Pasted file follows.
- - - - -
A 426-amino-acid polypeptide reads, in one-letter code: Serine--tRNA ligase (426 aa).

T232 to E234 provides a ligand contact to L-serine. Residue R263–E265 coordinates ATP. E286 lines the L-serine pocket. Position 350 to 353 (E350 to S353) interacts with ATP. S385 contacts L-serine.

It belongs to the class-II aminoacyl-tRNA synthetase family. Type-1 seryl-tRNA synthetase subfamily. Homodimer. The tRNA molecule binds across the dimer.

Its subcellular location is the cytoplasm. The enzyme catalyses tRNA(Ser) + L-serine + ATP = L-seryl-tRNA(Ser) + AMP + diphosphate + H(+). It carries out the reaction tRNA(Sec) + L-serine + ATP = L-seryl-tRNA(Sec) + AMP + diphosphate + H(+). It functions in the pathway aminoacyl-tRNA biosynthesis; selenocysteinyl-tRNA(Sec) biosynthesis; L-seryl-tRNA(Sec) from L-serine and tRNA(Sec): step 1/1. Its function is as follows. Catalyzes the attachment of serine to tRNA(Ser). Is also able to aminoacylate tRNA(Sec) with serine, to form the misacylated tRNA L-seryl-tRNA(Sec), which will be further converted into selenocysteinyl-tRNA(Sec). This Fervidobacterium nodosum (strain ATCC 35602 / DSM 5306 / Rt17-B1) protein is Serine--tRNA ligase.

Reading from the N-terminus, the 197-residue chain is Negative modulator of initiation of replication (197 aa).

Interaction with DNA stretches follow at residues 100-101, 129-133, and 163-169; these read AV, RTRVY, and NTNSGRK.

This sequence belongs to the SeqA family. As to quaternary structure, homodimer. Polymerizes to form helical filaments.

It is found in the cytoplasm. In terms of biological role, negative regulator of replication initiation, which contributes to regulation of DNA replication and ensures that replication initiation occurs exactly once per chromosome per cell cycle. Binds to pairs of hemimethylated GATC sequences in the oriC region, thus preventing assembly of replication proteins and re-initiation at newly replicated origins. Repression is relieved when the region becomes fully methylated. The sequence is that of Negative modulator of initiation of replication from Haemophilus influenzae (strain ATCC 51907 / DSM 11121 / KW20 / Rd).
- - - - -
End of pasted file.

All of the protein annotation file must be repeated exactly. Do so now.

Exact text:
A 426-amino-acid polypeptide reads, in one-letter code: Serine--tRNA ligase (426 aa).

T232 to E234 provides a ligand contact to L-serine. Residue R263–E265 coordinates ATP. E286 lines the L-serine pocket. Position 350 to 353 (E350 to S353) interacts with ATP. S385 contacts L-serine.

It belongs to the class-II aminoacyl-tRNA synthetase family. Type-1 seryl-tRNA synthetase subfamily. Homodimer. The tRNA molecule binds across the dimer.

Its subcellular location is the cytoplasm. The enzyme catalyses tRNA(Ser) + L-serine + ATP = L-seryl-tRNA(Ser) + AMP + diphosphate + H(+). It carries out the reaction tRNA(Sec) + L-serine + ATP = L-seryl-tRNA(Sec) + AMP + diphosphate + H(+). It functions in the pathway aminoacyl-tRNA biosynthesis; selenocysteinyl-tRNA(Sec) biosynthesis; L-seryl-tRNA(Sec) from L-serine and tRNA(Sec): step 1/1. Its function is as follows. Catalyzes the attachment of serine to tRNA(Ser). Is also able to aminoacylate tRNA(Sec) with serine, to form the misacylated tRNA L-seryl-tRNA(Sec), which will be further converted into selenocysteinyl-tRNA(Sec). This Fervidobacterium nodosum (strain ATCC 35602 / DSM 5306 / Rt17-B1) protein is Serine--tRNA ligase.

Reading from the N-terminus, the 197-residue chain is Negative modulator of initiation of replication (197 aa).

Interaction with DNA stretches follow at residues 100-101, 129-133, and 163-169; these read AV, RTRVY, and NTNSGRK.

This sequence belongs to the SeqA family. As to quaternary structure, homodimer. Polymerizes to form helical filaments.

It is found in the cytoplasm. In terms of biological role, negative regulator of replication initiation, which contributes to regulation of DNA replication and ensures that replication initiation occurs exactly once per chromosome per cell cycle. Binds to pairs of hemimethylated GATC sequences in the oriC region, thus preventing assembly of replication proteins and re-initiation at newly replicated origins. Repression is relieved when the region becomes fully methylated. The sequence is that of Negative modulator of initiation of replication from Haemophilus influenzae (strain ATCC 51907 / DSM 11121 / KW20 / Rd).